Andrew Brown of Anderson Strathern looks at age discrimination issues for employers
Until April 2011 the law allowed employers to give employees notification that they intended to retire them on or after their 65th birthday.
Employers who now serve notice to compulsorily retire employees will expose themselves to claims for unfair dismissal and age discrimination.
It is not always unlawful to treat an individual less favourably because of their age. The Supreme Court delivered judgment at the end of April in the long running case of Seldon v Clarkson Wright and Jakes. The judgment has been misreported as confirming that older workers can be forced to retire at 65 if their employers show that the policy is in the "public interest". The matter is not however, that simple.
If the discrimination can be shown to be “a proportionate means of achieving a legitimate aim” it may be “objectively justified” and lawful. This is a two pronged test:
*** Was the organisation pursuing “a legitimate aim”
*** Was the means used to achieve that aim proportionate.
What amounts to a “legitimate aim” will depend on the discrimination involved. In the case of forced retirement at a set age the aim must be a “public interest” aim rather than simply an aim particular to the business. Therefore cost reduction or improving competitiveness would not be a legitimate aim.
The Seldon case involves a partner in a law firm which requires partners to retire at age 65. The firm sought to justify this on the basis that it ensured the retention of motivated Associates by ensuring that partnership became an option after a reasonable period of time. In addition, it avoided performance management of under performing partners. The Supreme Court confirmed that “inter-generational fairness” and “dignity” were legitimate “public interest” aims.
The second aspect of the test involves considering whether the means used were necessary and appropriate. The firm will now seek to persuade the Tribunal that there are no, less discriminatory, measures that might achieve the aim. For example, why make the age 65 and not 67 or 70?
Meanwhile, in the case of Homer v Chief Constable of West Yorkshire Police the Supreme Court has confirmed that a 62 year old was indirectly discriminated against when a new grading threshold was introduced which required the individual to hold a law degree to enter. Despite the fact that he was at the top of the grade until then and regardless of his experience in the role, he was unable to enter the new grade without obtaining a law degree (which he could not do before his scheduled retirement).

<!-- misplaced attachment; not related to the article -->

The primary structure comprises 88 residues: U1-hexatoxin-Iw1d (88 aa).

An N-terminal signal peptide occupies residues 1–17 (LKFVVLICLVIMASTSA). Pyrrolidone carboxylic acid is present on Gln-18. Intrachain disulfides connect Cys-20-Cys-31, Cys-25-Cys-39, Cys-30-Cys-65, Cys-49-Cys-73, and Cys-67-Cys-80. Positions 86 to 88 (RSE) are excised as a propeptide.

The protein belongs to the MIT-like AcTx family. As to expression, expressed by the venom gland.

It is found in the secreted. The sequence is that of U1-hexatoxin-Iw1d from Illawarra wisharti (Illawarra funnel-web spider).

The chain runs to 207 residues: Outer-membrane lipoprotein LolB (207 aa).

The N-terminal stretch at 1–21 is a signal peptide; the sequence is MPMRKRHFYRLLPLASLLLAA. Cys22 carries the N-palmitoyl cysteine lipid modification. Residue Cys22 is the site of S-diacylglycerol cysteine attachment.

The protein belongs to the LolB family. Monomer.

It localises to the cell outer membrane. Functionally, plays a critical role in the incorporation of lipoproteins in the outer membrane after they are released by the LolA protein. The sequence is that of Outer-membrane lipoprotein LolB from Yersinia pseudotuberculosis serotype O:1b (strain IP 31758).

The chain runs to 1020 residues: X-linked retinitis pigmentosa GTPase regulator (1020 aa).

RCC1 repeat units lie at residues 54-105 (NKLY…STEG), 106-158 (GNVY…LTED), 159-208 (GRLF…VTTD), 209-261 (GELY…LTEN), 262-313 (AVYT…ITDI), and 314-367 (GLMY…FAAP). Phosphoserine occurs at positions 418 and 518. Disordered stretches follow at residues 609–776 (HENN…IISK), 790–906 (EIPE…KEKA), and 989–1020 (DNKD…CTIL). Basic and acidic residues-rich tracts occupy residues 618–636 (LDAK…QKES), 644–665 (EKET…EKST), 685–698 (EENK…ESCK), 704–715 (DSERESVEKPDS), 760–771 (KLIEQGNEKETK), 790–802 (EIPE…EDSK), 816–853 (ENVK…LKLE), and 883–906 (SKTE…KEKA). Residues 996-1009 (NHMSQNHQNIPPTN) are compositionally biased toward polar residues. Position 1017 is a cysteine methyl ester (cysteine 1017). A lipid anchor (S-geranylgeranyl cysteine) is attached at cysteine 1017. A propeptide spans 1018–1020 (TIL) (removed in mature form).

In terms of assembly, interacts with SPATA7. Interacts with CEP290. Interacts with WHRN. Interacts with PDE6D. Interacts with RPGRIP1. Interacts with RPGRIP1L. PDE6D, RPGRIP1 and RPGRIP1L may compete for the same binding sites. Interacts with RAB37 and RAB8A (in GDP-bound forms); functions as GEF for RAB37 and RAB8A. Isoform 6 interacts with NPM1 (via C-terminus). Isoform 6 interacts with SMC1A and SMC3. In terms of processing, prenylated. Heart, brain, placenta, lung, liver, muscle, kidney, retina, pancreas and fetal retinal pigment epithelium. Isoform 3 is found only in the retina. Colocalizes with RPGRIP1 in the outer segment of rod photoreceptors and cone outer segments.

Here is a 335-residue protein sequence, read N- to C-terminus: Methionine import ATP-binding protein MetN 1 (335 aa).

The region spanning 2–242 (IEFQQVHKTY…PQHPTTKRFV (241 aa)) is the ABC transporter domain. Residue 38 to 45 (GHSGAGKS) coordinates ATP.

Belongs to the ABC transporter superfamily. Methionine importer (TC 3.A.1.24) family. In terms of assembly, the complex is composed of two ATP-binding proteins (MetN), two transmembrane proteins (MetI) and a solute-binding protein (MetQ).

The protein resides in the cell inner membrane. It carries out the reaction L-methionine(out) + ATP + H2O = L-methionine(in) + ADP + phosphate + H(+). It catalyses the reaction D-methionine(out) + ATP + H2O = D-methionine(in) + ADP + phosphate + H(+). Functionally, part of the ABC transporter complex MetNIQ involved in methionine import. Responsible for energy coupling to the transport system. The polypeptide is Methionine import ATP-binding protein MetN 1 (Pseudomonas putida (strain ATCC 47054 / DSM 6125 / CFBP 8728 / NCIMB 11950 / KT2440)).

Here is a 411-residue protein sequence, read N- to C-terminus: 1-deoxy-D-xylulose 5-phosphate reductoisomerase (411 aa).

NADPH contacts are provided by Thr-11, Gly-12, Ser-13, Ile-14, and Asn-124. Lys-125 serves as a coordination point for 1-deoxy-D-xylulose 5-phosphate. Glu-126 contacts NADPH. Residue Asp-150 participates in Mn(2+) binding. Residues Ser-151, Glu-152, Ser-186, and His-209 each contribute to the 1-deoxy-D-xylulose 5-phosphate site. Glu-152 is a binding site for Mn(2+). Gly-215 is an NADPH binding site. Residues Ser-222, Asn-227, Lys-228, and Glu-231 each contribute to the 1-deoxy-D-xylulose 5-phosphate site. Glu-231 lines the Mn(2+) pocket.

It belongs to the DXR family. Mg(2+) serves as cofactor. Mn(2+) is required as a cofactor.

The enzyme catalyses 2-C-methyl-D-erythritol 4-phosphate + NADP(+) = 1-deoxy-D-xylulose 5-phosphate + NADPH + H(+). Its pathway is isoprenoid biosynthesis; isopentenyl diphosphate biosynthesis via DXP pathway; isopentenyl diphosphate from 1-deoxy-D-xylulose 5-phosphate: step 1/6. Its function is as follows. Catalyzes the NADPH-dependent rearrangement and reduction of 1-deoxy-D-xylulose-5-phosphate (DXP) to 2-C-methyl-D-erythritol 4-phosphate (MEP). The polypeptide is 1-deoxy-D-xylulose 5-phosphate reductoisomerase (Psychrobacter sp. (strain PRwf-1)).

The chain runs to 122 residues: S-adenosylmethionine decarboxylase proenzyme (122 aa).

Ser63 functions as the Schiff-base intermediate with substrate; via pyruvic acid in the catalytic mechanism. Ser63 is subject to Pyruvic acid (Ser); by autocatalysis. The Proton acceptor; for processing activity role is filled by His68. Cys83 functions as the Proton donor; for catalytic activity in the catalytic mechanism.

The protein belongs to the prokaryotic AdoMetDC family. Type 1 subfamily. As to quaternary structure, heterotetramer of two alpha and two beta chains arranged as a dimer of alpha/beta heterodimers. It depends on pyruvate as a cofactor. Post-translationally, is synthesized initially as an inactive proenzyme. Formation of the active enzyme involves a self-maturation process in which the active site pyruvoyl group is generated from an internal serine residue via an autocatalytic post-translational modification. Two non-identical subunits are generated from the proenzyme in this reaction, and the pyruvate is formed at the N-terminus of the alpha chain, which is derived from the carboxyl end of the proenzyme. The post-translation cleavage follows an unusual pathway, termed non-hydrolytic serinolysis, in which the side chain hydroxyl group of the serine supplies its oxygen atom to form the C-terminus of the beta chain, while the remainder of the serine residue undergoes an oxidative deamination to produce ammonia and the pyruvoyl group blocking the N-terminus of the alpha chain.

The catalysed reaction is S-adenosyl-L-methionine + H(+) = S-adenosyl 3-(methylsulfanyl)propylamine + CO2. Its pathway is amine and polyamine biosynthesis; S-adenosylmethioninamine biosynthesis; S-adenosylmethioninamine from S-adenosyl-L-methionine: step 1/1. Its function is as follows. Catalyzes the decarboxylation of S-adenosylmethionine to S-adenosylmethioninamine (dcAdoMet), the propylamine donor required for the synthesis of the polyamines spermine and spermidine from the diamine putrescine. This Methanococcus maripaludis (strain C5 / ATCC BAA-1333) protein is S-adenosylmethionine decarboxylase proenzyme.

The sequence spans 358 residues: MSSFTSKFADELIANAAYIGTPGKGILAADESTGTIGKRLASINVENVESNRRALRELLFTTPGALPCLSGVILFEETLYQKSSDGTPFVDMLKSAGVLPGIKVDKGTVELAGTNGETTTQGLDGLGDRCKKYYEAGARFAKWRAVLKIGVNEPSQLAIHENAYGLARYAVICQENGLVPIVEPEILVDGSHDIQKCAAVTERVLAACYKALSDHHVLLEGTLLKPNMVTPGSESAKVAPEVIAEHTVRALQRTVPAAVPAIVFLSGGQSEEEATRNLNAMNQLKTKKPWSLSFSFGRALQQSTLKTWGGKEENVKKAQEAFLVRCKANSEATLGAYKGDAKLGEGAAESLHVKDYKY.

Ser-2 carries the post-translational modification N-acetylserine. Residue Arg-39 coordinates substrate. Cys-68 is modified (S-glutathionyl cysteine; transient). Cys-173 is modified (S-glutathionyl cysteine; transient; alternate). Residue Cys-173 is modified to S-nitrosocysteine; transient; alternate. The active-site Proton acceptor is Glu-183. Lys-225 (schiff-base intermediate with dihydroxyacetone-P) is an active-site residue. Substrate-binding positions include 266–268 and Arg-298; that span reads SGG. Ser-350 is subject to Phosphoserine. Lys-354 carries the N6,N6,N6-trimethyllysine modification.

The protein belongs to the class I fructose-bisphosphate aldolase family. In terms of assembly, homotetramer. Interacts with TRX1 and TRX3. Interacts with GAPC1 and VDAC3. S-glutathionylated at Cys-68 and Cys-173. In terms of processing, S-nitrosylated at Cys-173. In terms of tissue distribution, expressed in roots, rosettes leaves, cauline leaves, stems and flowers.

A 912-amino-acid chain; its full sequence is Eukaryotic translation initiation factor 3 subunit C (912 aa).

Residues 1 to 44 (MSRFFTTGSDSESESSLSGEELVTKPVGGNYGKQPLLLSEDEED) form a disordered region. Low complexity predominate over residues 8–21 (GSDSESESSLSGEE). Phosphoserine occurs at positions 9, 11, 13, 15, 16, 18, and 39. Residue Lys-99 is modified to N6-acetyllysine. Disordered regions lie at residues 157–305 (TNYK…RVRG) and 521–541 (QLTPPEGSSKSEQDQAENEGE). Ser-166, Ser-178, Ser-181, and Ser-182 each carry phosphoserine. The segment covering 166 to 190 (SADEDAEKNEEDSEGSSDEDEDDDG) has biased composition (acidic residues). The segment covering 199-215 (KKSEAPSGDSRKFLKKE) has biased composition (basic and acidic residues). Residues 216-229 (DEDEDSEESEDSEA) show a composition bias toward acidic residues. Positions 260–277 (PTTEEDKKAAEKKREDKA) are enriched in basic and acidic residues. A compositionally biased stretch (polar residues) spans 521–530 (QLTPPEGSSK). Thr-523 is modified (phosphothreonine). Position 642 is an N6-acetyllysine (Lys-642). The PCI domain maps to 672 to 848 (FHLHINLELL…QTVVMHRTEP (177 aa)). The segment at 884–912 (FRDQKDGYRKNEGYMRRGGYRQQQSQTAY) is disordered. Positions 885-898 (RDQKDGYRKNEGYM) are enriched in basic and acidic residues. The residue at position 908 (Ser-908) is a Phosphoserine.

The Employment Appeal Tribunal and the Court of Appeal had been persuaded that the reason for the disadvantage was his impending retirement rather than his age. What many view as mere sophistry was rejected by the Supreme Court when it noted what might appear to be obvious - that the individual’s retirement was directly related to his age.
The matter has been sent back to the Employment Tribunal to consider whether the treatment was justified. As this was indirect discrimination rather than direct discrimination, the tests for justification are slightly different from the case in Seldon. Nonetheless, the Tribunal will still have to consider whether there was a “legitimate aim” behind the policy and whether the means used to achieve that aim were “proportionate”.
If an exception is made for Mr Homer, younger workers might fairly argue “That’s not fair. Because he’s older he gets it easy.” The Supreme Court was alive to this. However, that in itself was considered insufficient justification for continuing the discrimination against older workers. There may be other factors which the employer can use to persuade the Tribunal that the policy is justified and therefore lawful. This is a matter for another day but it illustrates how vexed the issue is.
If an employer wishes a policy to apply differently to employees depending on their age, it should proceed with great caution. It may require to show that it is pursuing a “public interest” aim. However, even apparently “age neutral” policies might involve impacting one age group more than another.
For example, requiring that an applicant have ten years’ relevant experience may disadvantage younger employees. Conversely, limiting a vacancy to those within the first five years of their career may disadvantage older individuals.
Employers must consider whether any such impact exists and, if it does, what their “legitimate aim” is behind the policy and what alternative, less discriminatory, means of achieving the aim exist. Without doing so employers might find that they later struggle to justify their approach. The employer is tasked with striking the balance, and persuading the Tribunal that it has done so. In both of the cases discussed above, all is still left to play for.
Andrew Brown is an Associate in Anderson Strathern LLP’s Employment and Pensions Unit.